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Successful Programs

Several groups in the field have attempted to define what is needed for after-school programs to be successful but there is little that defines “success.” The C.S. Mott Foundation Committee on After-School Research and Practice, comprised of researchers, evaluators and program experts, jointly developed the Framework for Successful After-School Programs, which identified the following aspects of successful programs:

  1. Effective partnerships to promote learning and community engagement.
  2. Strong program management including adequate compensation.
  3. Qualified after-school staff and volunteers with regular opportunities for professional development and career advancement.
  4. Enriching learning opportunities that complement school-day learning, utilize project-based learning, and explore new skills and knowledge.
  5. Intentional linkages between school-day and after-school staff including coordinating and maximizing use of resources and facilities.
  6. Appropriate attention to safety, health and nutrition issues.
  7. Strong family involvement in participants’ learning and development.
  8. Adequate and sustainable funding.
  9. Evaluation for continuous improvement and assessing program effectiveness.

A second group, The National Partnership for Quality Afterschool Learning, identified 13 Indicators of Quality After-School Programs. We affirm them here because their presence or absence directly affects the learning that will take place. Most items on this list are quality indicators in any setting, regular or out-of-school. We have grouped them by the area of teaching and learning they affect.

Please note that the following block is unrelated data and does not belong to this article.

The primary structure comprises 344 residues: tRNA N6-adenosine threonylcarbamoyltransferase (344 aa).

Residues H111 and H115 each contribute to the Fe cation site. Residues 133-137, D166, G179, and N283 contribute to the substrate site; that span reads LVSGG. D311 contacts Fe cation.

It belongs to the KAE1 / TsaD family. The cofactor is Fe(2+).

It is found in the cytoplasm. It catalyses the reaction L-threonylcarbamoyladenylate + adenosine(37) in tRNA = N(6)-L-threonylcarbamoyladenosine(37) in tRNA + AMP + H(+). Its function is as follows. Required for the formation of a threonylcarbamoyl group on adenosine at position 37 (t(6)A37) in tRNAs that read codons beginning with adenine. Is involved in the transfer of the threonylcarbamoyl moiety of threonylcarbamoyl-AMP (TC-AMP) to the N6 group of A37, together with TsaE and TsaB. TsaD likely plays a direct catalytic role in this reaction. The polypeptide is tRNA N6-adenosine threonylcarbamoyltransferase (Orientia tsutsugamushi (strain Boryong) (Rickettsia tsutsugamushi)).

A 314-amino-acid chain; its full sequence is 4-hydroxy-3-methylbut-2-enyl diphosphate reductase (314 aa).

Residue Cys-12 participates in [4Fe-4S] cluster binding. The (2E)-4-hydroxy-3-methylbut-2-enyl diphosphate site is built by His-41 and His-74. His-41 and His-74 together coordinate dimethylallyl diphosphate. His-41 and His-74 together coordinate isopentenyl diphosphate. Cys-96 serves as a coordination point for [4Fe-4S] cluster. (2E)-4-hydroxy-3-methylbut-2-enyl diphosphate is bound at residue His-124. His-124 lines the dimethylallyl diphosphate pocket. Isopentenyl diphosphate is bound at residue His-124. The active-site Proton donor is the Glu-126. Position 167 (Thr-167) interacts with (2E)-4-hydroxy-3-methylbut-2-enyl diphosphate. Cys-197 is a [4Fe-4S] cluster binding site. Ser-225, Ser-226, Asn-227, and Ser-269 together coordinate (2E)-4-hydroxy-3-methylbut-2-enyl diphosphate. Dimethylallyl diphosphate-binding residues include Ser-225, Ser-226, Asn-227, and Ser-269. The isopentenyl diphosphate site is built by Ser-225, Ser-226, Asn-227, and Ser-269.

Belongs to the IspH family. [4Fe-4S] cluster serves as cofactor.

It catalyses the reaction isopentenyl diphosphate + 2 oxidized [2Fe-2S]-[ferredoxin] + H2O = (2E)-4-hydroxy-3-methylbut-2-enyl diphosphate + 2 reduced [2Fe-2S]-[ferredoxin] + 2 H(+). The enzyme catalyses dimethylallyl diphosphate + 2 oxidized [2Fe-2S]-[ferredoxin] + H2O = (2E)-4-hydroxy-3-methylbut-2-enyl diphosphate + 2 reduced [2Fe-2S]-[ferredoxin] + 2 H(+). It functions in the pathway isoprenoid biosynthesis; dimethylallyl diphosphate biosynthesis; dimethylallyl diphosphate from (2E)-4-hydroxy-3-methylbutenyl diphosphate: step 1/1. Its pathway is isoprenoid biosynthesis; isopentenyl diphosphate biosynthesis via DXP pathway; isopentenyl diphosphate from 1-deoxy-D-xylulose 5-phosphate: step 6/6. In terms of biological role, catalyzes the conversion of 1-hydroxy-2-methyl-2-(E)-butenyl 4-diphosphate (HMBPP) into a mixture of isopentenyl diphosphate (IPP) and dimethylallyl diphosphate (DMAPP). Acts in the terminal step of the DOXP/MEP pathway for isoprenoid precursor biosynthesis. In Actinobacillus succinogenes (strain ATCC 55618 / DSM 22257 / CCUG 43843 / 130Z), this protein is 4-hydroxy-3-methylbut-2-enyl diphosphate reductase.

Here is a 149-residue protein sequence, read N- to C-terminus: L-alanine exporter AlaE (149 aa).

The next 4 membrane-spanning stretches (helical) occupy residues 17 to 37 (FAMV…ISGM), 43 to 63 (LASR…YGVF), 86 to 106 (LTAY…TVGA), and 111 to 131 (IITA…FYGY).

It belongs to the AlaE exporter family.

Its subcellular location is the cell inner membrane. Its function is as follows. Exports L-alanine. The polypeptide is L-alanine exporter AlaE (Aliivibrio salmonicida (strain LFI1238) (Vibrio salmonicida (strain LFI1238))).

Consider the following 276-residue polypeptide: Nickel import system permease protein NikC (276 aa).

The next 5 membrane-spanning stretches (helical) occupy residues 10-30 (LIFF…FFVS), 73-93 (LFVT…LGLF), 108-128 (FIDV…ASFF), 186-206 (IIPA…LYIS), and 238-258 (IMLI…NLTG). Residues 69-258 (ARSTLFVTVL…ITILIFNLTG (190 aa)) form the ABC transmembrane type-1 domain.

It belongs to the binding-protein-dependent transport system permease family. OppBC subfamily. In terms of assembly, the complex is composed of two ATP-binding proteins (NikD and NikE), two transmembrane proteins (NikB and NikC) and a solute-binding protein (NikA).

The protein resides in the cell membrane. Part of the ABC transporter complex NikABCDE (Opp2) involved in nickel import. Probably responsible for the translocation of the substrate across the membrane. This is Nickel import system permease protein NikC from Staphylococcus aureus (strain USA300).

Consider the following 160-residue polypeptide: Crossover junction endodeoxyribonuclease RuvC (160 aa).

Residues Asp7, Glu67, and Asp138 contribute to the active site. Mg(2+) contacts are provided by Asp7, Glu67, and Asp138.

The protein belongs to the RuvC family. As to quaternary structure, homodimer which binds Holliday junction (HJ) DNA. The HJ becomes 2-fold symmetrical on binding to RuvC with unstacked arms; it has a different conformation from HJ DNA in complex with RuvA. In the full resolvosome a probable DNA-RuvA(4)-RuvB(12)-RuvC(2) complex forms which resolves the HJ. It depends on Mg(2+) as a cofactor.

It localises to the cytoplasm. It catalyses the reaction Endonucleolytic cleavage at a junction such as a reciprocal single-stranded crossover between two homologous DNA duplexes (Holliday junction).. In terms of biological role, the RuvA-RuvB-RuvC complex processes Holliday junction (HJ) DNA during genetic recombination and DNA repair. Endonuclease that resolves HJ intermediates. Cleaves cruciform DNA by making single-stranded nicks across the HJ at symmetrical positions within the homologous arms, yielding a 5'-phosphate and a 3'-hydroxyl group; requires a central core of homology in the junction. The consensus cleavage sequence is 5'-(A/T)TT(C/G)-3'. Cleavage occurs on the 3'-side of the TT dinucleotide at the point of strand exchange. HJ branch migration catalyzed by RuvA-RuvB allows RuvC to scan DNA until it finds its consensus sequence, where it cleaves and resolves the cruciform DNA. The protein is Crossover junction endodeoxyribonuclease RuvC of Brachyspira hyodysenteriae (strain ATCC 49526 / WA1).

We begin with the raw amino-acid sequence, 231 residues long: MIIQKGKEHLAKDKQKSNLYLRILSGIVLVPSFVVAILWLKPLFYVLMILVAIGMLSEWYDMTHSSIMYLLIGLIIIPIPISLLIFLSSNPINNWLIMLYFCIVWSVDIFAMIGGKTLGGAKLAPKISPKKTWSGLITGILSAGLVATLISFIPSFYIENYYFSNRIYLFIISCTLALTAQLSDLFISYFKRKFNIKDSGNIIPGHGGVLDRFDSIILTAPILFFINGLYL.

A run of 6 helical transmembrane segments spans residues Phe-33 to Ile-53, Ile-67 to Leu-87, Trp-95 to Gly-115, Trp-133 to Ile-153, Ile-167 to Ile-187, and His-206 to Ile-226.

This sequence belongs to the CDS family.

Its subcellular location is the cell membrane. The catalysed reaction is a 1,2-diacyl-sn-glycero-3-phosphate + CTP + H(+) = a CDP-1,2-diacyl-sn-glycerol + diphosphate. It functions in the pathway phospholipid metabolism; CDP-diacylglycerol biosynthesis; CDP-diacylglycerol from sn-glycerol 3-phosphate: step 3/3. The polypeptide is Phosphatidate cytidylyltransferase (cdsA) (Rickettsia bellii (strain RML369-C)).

Student Engagement

  1. Promoting student engagement
  2. Employing motivational strategies to engage learning
  3. Providing a positive program environment

Curriculum/ Content Focus (planning)

  1. Clear goals for content practice
  2. Assigning research-based activities
  3. Aligning content materials with standards
  4. Developing links between content and school day activities

Instruction/Facilitation

  1. Using research-based curriculum and teaching strategies
  2. Providing effective program management, support and resources (e.g., staffing, experience and trainings, evaluation)
  3. Providing opportunities for student practice

Reflection/Assessment

  1. Assessing program effectiveness periodically
  2. Reviewing student progress periodically
  3. Resetting goals based on assessment results

Other researchers found that programs missing any one of the following four elements-sequence, active students, focus and explicitness—did not achieve positive results. (Durlak and Weisberg)

We must consider how to employ these indicators as instructors and students interact in the after-school setting. To do this we must first think about the students.